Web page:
Episode 01, "Blue-Eyed Casval"
Synopsis: In the year Universal Century 0068, the cluster of space colonies known as the Republic of Munzo is wracked with political upheaval as a call for independence is sounded by firebrand Zeon Zum Deikun. However, after Deikun dies under suspicious circumstances, the balance of power is stacked for the elite Zabi family. Jimba Ral, a colleague of Deikun, enlists his son Ramba Ral in the task of ensuring the safety of Deikun's children, Casval and Artesia, as the situation grows ever more hazardous, because the Zabi family will do almost anything to tighten their grip on Side 3 and Deikun's legacy. Casval finds himself faced with carrying on the spirit of his father, but what can a child like him do in the chaos swirling around him? This first chapter sees the first step Casval takes to becoming Char Aznable, the Red Comet.
Yasuhiko Yoshikazu is a man of many talents. Artist, writer, director, and director. And he's been with the Gundam franchise for a long time, is practically as synonymous with it as Yoshiyuki Tomino himself. However, when I heard he was working on a manga that retold the events of the original Mobile Suit Gundam, I wasn't very interested. There'd already been two manga adaptations of the TV series, one that ran during the original airing in 1979 and another in 1994. I'd already seen the show, owned the movie trilogy, so why would I care to read the manga where the robots weren't moving around? It's easier to jump from manga to anime, but from anime to manga? I have little interest.
When Vertical began releasing Gundam The Origin over here in the States, I read the first volume reluctantly, and sure enough, while I enjoyed reading it just as I enjoy watching the TV show, it's not animated, and while the Yas designs are keener and sharper than ever and his little touches even improve the story at times, it just wasn't a huge priority to collect it. I still only have two volumes at this point, but I'll collect more as time goes on.
But this, this is a bit of a different situation. Now his manga, or at least a portion of it, concerning the back story of Char Aznable, is being animated, and his little touches will be brought to motion, with effects, voice acting, and music. Having finished Gundam Unicorn, I was set to see this, even though I'm frankly offended by the staggering price for the Blu-Rays (I spent $200+ on 7 volumes of Gundam Unicorn). Yas himself is directing it in four parts, and fortunately the anime streaming service Daisuki made it available for rent, though even that's pretty pricey at seven dollars for each language track option and a limit of a few days.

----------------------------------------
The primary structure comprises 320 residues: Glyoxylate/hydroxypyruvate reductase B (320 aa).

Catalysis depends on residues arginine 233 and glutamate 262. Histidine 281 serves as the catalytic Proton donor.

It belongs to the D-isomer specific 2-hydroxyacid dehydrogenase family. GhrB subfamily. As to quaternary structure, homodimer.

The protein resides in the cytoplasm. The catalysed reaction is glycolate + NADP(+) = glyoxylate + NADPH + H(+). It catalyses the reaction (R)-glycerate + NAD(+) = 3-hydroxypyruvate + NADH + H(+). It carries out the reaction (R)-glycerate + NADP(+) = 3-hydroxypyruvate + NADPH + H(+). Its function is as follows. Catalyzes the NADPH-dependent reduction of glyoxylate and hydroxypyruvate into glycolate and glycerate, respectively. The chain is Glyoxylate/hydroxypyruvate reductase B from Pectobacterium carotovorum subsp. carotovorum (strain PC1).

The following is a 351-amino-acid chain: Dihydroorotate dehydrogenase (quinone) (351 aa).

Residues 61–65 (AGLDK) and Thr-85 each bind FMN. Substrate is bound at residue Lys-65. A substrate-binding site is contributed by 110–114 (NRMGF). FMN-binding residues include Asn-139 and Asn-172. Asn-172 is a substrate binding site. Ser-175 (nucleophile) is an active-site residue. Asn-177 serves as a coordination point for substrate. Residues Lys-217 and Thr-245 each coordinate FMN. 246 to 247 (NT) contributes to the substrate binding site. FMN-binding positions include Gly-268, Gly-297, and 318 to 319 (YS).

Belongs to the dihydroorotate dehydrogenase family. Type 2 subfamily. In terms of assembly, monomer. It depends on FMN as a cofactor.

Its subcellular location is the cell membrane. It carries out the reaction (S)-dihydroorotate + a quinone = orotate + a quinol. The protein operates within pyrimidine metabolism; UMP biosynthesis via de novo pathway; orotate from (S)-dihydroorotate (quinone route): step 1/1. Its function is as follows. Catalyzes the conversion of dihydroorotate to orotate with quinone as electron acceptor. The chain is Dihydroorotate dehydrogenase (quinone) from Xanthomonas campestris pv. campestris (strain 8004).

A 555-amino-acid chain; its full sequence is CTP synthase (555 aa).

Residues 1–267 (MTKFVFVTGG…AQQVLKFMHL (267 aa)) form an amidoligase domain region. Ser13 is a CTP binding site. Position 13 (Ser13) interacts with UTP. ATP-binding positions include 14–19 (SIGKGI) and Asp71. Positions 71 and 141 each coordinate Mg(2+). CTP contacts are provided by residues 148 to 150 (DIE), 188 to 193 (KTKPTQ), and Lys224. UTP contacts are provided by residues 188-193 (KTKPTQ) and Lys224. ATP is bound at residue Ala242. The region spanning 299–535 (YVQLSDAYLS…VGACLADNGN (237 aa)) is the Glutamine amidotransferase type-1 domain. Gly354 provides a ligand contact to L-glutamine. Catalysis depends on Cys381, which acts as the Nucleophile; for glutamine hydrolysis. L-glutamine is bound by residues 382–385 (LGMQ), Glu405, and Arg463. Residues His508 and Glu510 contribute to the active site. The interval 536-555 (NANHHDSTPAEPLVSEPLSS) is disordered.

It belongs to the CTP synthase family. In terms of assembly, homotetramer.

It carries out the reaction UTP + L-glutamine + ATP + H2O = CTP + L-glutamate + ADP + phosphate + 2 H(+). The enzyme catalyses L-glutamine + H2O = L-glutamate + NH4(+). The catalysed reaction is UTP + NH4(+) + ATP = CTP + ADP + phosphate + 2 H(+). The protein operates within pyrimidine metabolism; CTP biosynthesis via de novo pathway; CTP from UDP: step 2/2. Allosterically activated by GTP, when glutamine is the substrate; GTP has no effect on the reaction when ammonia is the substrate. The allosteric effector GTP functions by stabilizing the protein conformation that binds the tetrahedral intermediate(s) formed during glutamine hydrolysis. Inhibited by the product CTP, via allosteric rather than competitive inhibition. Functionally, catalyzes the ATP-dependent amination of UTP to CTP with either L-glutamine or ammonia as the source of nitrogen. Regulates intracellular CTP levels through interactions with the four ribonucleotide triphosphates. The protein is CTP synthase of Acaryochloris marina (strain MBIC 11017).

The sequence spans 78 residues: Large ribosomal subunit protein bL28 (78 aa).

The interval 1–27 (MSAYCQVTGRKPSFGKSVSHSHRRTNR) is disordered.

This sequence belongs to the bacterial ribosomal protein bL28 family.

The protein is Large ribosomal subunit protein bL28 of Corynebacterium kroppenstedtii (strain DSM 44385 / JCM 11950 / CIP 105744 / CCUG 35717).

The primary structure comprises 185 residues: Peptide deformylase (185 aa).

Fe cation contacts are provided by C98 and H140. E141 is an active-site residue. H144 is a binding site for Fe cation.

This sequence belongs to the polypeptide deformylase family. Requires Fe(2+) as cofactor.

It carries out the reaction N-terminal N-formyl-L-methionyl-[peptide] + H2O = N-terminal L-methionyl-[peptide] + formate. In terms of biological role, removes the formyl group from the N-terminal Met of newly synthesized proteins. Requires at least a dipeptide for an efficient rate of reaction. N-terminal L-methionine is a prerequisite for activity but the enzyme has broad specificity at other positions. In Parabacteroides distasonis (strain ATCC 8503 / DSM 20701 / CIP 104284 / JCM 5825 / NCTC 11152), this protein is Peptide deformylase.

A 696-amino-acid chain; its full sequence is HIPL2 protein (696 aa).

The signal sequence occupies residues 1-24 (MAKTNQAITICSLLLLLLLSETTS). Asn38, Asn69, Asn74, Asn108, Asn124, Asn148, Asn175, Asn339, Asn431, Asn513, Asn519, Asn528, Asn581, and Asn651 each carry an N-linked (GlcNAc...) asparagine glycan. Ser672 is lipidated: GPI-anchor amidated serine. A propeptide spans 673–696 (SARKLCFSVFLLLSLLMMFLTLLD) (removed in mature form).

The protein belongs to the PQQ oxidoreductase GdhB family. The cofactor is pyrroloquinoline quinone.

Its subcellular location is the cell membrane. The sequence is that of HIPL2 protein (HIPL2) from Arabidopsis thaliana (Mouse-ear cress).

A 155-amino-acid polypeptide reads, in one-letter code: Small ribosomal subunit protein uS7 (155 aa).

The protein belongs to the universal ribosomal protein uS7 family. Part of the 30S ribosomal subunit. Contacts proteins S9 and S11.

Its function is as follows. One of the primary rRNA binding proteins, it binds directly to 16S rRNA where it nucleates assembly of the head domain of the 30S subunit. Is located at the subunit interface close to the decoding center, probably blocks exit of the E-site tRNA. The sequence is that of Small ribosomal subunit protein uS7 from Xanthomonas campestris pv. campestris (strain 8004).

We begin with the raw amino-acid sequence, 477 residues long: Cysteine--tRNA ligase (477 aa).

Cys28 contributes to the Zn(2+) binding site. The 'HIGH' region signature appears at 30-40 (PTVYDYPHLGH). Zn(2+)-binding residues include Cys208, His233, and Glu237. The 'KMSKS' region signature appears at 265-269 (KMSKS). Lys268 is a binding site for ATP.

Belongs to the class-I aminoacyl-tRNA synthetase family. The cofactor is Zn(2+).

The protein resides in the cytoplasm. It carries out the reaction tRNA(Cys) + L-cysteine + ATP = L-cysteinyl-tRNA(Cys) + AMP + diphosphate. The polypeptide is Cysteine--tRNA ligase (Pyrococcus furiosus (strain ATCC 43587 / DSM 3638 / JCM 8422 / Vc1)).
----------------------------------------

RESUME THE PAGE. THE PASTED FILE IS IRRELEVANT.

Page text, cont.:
(About an hour after my rental, less legal means became available for those flying the jolly roger. It figures.)
The first episode of this OVA begins with the sudden death of political agitator Zeon Zum Deikun, whose wish for independence for the orbiting space colonies, specifically the ones the farthest from the Earth at Side 3, has sparked a cult of personality. With his death, suspicions are thrown on the Earth Federation government, but it seems Deikun's close friend Jimba Ral is determined to accuse Deikun's other colleague, the ambitious Degwin Zabi, who resembles a lumpy potato. Ral is not at all shy about loudly accusing the Zabi family of a power grab (to which he is clearly correct in accusing them of), and this is bad news for everyone within earshot.
It soon falls upon his son, the much put upon Ramba Ral, before the mustache matured, before the Gouf that was no Zaku boy, no Zaku, and before the gut, to diffuse the situation in the only way he can figure, by evacuating Deikun's heirs from Side 3 to remove them from the grasp of the Zabi family. And, of course, try to get his own father out as well, because sometimes accusing the most powerful man in your government of assassinating the hero of your people leads to, shall we say, complications.
Complications like the bombing of a motorcade taxying from Deikun's funeral, which leads to the death of one Sasro Zabi, the fieriest and most critical of the Zabi children, and the injury of Dozle Zabi, a giant of a man who survives the car bombing with just some terrible scars. It's not clear who perpetrated this act (it's implied that it might actually have been Sasro's sister Kycilia, for an earlier slight), but the blame is pushed squarely on Jimba Ral. Jimba Ral, however, is not a well man, but not in a revenge-making way, in a paranoid, locking himself in his room while he's armed to the teeth way. There might be something in the Munzo water supply, because both Zeon Deikun and Jimba Ral rant, rave, and foam at the mouth like they think the government is injecting nanomachines into our food to spy on our dreams.